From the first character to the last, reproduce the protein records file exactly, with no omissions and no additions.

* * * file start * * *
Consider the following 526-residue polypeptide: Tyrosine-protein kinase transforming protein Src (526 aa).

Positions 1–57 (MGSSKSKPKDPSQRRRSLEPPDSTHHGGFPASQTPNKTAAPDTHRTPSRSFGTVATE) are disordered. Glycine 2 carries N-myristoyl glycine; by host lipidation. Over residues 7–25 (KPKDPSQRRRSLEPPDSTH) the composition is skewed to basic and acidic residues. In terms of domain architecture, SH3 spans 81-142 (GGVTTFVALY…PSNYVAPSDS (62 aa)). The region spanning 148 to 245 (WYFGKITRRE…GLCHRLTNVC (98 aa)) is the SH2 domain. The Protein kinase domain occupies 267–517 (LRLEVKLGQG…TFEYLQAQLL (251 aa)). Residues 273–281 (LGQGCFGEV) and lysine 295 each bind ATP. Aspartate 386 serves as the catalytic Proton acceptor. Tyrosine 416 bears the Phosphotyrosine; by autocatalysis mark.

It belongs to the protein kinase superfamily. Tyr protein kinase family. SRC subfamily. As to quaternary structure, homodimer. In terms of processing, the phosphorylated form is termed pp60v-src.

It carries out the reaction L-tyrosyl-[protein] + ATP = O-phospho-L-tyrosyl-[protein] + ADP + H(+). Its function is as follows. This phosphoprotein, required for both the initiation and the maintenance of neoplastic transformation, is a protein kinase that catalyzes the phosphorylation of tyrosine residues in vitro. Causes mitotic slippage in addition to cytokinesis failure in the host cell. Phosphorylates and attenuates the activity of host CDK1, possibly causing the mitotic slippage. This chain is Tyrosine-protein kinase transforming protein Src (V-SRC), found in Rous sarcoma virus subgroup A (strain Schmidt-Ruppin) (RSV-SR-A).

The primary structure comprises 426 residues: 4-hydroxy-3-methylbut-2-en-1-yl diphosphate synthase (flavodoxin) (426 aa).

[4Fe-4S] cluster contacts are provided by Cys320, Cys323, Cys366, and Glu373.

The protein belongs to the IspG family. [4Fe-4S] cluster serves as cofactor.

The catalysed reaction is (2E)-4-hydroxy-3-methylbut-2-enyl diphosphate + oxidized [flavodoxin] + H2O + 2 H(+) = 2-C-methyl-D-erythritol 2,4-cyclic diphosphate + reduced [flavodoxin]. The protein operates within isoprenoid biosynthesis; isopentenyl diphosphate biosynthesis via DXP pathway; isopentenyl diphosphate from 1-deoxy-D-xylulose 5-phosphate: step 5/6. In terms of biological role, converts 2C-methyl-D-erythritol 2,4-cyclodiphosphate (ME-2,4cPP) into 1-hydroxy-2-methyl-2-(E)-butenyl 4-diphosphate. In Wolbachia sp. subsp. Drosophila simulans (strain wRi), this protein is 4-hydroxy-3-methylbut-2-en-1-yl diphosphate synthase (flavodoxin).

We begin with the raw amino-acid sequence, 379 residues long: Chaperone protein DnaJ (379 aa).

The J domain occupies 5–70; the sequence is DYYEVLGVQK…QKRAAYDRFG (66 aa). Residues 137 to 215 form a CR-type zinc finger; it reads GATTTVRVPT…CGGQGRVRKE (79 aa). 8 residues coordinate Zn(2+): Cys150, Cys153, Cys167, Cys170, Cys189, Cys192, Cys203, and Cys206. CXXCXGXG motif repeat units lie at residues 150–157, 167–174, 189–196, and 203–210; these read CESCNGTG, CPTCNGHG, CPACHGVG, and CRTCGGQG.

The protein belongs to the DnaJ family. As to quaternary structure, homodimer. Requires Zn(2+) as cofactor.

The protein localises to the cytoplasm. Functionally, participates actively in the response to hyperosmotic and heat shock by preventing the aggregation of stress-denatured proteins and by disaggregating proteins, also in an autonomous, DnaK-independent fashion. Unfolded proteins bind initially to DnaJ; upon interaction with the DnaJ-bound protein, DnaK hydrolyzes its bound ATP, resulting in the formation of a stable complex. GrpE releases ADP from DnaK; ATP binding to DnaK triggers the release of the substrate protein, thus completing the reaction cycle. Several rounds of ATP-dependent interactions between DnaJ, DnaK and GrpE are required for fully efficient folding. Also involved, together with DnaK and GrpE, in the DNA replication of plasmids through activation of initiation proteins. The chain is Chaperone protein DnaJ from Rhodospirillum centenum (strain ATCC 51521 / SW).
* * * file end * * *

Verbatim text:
Consider the following 526-residue polypeptide: Tyrosine-protein kinase transforming protein Src (526 aa).

Positions 1–57 (MGSSKSKPKDPSQRRRSLEPPDSTHHGGFPASQTPNKTAAPDTHRTPSRSFGTVATE) are disordered. Glycine 2 carries N-myristoyl glycine; by host lipidation. Over residues 7–25 (KPKDPSQRRRSLEPPDSTH) the composition is skewed to basic and acidic residues. In terms of domain architecture, SH3 spans 81-142 (GGVTTFVALY…PSNYVAPSDS (62 aa)). The region spanning 148 to 245 (WYFGKITRRE…GLCHRLTNVC (98 aa)) is the SH2 domain. The Protein kinase domain occupies 267–517 (LRLEVKLGQG…TFEYLQAQLL (251 aa)). Residues 273–281 (LGQGCFGEV) and lysine 295 each bind ATP. Aspartate 386 serves as the catalytic Proton acceptor. Tyrosine 416 bears the Phosphotyrosine; by autocatalysis mark.

It belongs to the protein kinase superfamily. Tyr protein kinase family. SRC subfamily. As to quaternary structure, homodimer. In terms of processing, the phosphorylated form is termed pp60v-src.

It carries out the reaction L-tyrosyl-[protein] + ATP = O-phospho-L-tyrosyl-[protein] + ADP + H(+). Its function is as follows. This phosphoprotein, required for both the initiation and the maintenance of neoplastic transformation, is a protein kinase that catalyzes the phosphorylation of tyrosine residues in vitro. Causes mitotic slippage in addition to cytokinesis failure in the host cell. Phosphorylates and attenuates the activity of host CDK1, possibly causing the mitotic slippage. This chain is Tyrosine-protein kinase transforming protein Src (V-SRC), found in Rous sarcoma virus subgroup A (strain Schmidt-Ruppin) (RSV-SR-A).

The primary structure comprises 426 residues: 4-hydroxy-3-methylbut-2-en-1-yl diphosphate synthase (flavodoxin) (426 aa).

[4Fe-4S] cluster contacts are provided by Cys320, Cys323, Cys366, and Glu373.

The protein belongs to the IspG family. [4Fe-4S] cluster serves as cofactor.

The catalysed reaction is (2E)-4-hydroxy-3-methylbut-2-enyl diphosphate + oxidized [flavodoxin] + H2O + 2 H(+) = 2-C-methyl-D-erythritol 2,4-cyclic diphosphate + reduced [flavodoxin]. The protein operates within isoprenoid biosynthesis; isopentenyl diphosphate biosynthesis via DXP pathway; isopentenyl diphosphate from 1-deoxy-D-xylulose 5-phosphate: step 5/6. In terms of biological role, converts 2C-methyl-D-erythritol 2,4-cyclodiphosphate (ME-2,4cPP) into 1-hydroxy-2-methyl-2-(E)-butenyl 4-diphosphate. In Wolbachia sp. subsp. Drosophila simulans (strain wRi), this protein is 4-hydroxy-3-methylbut-2-en-1-yl diphosphate synthase (flavodoxin).

We begin with the raw amino-acid sequence, 379 residues long: Chaperone protein DnaJ (379 aa).

The J domain occupies 5–70; the sequence is DYYEVLGVQK…QKRAAYDRFG (66 aa). Residues 137 to 215 form a CR-type zinc finger; it reads GATTTVRVPT…CGGQGRVRKE (79 aa). 8 residues coordinate Zn(2+): Cys150, Cys153, Cys167, Cys170, Cys189, Cys192, Cys203, and Cys206. CXXCXGXG motif repeat units lie at residues 150–157, 167–174, 189–196, and 203–210; these read CESCNGTG, CPTCNGHG, CPACHGVG, and CRTCGGQG.

The protein belongs to the DnaJ family. As to quaternary structure, homodimer. Requires Zn(2+) as cofactor.

The protein localises to the cytoplasm. Functionally, participates actively in the response to hyperosmotic and heat shock by preventing the aggregation of stress-denatured proteins and by disaggregating proteins, also in an autonomous, DnaK-independent fashion. Unfolded proteins bind initially to DnaJ; upon interaction with the DnaJ-bound protein, DnaK hydrolyzes its bound ATP, resulting in the formation of a stable complex. GrpE releases ADP from DnaK; ATP binding to DnaK triggers the release of the substrate protein, thus completing the reaction cycle. Several rounds of ATP-dependent interactions between DnaJ, DnaK and GrpE are required for fully efficient folding. Also involved, together with DnaK and GrpE, in the DNA replication of plasmids through activation of initiation proteins. The chain is Chaperone protein DnaJ from Rhodospirillum centenum (strain ATCC 51521 / SW).